“Do you see that little bit of light up ahead?”
The child narrowed its eyes, turning its head to one side and then the other. “Maybe. I dunno. What is it?”
“It’s a . . . ahem. I believe it is a ghost.”
The child’s eyes got big in its face, and it retreated a step. “A ghost?” It backed up a few more steps. “Is it gonna eat me?”
“I doubt that is its intention,” Kirat said dryly.
The child looked back over its shoulder toward the relative safety of the desk, then at him.
“If it tries to eat you, I will set it on fire,” he clarified.
Concern did not entirely leave its small face, but it took up following him again.
The ghost fluttered a ways ahead, stopping in an alcove between a reading room and a small interior courtyard that lit the nearby shelves with a band of clerestories. Curiously enough, the ghost-light did not merge with the beam of sunlight it entered but rather became more sharply delineated as a person with round limbs and a sad face.
Kirat went down the next row of shelves. These were the new open sort he had constructed a few years ago. He looked across into the next row and saw the ghost running its fingers across the spines of the books in the alcove. He glanced at the sign at the top of the case; they were in the ethnology section, specifically folktales.
The ghost had some insubstantial mass on this plane. By strenuous pulling, then flying up to the top of the shelf and flinging itself down upon its target, it managed to dislodge a four-page pamphlet (concerning the probably apocryphal tale of the goat-headed fish-man caught in the waterwheel of Lauertas), which fluttered slowly to the floor. The ghost looked at the next book on the shelf, a hefty illustrated volume as big as two stacked loaves of bread, and slumped, resting its head on the stacks.
“Childing,” Kirat said. The addressed was amusing itself by counting the books on the lowest shelf. Apparently it only knew the first sixteen numerals, because whenever it reached this number it started over again. It looked up. “Childing, come here. Look there. Do you see the book on the second shelf there, the red one with roses on the spine?”
The child scratched its chin. “What are those?”
“Flowers. Big flowers.”
“I sees it.”
“I see it. Go around this shelf, take that book off the shelf, and open it up on the floor.”
The child trotted around the shelf and toward the ghost, which withdrew suspiciously. The beam of bright sunlight illuminated the dirt on the back of the child’s neck and a few scurrying flecks behind its ears that were probably lice. Kirat sighed. He did not have hair himself, so he was not terribly concerned about catching them, but he supposed he ought to wash his mats.
The book was quite large, so it had to be eased it out bit by bit. After it passed its midpoint, it dropped heavily, and the child staggered under the sudden weight. It set the volume down and tipped it open.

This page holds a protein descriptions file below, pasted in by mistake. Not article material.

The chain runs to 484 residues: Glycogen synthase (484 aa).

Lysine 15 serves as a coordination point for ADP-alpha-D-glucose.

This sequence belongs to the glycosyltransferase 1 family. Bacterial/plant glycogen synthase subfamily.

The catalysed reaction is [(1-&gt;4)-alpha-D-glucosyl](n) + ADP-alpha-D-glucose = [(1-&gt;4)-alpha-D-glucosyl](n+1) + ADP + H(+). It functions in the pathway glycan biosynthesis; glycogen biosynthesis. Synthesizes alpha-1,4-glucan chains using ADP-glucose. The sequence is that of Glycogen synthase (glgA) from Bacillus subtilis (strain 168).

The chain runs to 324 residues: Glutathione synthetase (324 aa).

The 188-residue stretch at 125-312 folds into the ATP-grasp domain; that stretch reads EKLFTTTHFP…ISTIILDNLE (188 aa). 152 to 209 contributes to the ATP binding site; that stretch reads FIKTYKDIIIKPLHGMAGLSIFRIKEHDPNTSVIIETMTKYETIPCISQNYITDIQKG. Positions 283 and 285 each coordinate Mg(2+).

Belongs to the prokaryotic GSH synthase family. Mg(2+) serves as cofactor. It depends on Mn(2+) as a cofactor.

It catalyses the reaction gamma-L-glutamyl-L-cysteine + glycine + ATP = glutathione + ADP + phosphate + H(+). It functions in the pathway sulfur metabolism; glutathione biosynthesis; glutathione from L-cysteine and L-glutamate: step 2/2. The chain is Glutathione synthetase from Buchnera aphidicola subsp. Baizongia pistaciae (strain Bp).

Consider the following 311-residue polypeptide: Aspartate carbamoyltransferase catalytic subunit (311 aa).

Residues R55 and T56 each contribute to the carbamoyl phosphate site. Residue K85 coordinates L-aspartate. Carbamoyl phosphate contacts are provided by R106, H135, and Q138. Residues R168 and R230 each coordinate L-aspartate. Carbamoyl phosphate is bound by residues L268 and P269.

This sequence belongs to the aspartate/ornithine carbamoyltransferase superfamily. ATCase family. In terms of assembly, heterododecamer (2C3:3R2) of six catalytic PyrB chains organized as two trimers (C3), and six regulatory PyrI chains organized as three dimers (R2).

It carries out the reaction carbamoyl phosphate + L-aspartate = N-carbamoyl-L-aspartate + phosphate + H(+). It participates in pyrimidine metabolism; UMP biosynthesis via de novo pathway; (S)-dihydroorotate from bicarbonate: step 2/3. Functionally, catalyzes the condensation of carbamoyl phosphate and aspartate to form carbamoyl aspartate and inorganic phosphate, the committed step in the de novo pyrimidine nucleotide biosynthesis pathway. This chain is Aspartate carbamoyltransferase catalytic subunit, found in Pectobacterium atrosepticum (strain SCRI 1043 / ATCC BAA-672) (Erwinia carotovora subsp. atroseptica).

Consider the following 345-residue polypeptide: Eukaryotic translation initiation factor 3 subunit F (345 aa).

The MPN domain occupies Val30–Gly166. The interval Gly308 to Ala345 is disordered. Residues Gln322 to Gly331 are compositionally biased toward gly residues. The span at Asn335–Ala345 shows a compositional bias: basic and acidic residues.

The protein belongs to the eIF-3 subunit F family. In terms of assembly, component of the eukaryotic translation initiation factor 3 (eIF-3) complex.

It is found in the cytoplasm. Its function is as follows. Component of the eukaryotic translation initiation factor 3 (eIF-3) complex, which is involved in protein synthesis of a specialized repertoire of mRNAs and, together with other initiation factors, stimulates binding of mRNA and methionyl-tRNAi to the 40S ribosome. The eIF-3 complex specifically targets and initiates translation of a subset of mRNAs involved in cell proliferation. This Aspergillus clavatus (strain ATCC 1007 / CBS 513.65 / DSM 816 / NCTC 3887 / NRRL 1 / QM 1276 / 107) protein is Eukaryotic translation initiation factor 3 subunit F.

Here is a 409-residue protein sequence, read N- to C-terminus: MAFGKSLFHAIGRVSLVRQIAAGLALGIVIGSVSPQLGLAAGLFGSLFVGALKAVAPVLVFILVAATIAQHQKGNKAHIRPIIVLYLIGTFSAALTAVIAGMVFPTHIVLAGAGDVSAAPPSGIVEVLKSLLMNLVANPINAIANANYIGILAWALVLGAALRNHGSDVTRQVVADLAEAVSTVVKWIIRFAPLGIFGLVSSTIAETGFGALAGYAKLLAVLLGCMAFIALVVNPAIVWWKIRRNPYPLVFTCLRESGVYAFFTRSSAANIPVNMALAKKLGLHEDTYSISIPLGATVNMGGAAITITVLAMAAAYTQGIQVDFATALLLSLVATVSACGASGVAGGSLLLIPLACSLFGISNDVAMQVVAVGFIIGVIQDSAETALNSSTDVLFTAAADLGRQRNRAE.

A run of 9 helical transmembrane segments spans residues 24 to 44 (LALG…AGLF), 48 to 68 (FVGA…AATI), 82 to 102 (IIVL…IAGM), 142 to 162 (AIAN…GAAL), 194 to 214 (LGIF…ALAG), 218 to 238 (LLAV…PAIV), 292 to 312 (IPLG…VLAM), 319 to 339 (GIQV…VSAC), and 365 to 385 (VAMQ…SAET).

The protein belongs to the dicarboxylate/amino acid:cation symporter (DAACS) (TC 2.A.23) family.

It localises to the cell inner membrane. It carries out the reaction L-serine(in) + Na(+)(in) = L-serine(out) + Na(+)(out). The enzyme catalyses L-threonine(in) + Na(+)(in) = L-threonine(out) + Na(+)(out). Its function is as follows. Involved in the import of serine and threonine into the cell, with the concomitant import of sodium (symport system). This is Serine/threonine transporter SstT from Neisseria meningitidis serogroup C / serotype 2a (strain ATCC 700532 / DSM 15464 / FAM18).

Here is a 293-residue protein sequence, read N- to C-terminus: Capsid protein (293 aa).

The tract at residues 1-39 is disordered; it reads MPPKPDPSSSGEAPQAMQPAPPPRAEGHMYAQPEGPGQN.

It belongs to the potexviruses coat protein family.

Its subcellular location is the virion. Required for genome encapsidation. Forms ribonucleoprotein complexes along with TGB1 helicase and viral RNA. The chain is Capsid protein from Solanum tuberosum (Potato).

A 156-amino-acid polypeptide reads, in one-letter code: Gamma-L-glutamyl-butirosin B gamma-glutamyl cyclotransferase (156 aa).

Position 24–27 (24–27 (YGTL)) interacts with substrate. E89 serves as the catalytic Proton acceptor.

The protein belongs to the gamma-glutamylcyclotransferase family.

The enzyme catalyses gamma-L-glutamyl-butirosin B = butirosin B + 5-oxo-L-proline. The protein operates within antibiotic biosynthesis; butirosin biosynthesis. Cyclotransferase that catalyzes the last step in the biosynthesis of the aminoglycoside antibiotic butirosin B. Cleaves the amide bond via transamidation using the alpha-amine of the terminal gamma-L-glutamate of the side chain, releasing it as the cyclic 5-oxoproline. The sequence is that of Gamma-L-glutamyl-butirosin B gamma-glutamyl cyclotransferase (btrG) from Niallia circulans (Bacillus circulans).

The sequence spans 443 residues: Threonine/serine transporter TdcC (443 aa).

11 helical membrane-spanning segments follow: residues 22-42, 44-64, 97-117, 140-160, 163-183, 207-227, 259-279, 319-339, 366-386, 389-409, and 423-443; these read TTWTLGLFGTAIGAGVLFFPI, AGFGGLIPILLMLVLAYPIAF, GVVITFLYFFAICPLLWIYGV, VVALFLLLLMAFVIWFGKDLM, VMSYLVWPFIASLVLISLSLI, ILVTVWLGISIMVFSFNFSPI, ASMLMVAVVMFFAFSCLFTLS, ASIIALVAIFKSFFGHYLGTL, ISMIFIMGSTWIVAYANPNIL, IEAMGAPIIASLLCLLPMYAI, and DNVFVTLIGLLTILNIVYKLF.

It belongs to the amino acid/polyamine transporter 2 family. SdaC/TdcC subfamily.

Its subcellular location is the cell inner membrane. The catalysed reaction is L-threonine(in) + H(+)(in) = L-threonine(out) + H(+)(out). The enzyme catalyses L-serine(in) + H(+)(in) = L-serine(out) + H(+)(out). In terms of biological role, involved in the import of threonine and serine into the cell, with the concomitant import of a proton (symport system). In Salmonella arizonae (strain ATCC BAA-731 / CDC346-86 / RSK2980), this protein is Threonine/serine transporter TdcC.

“Look, I did—cor, it’s got pictures!” Its attention was suddenly enraptured by the presence of a colored plate depicting a golden-scaled dragon writhing about a large rock.
“Yes, it has pictures. Come away. I’ll find you . . . a different book with pictures.”
As he herded the child away, he glanced over his shoulder. The ghost had floated down to the book and was slowly turning over leaves, pausing for a long time on each illustration.
The search for an acceptable book with pictures was trickier than he had first thought. The child found botanical illustrations boring, and zoological ones only held its interest so long as something or someone was being eaten. Most of the books of tales he had collected were aimed at a somewhat older audience than his young shadow, and thus depicted decapitations, dismemberments, and other sundry distressing fates with glee and in detail.
Out of sorts, he returned to the alcove. The ghost had managed to pull down two more pamphlets and was flicking through them; it had left the rose-spined book open to a leaf with a complicated engraving of a towering storm cloud. The child apparently couldn’t see the ghost now that it had moved into a shadow, and excitedly slid around Kirat to sink into a crouch over the book. It fingered the curved black lines of the tempest on the page.
“Here,” Kirat said sharply. “Just one minute.” He felt in his trouser pocket and thankfully found a handkerchief. “You’ve got grubby hands. Wipe them off before you touch that book.”
The child somewhat doubtfully complied. The librarian looked over its head at the ghost and saw that it was watching them.
(Did you find what you needed?) he inquired.
The ghost wasn’t sure.
(Do you know—do you have any idea of why you’re here?)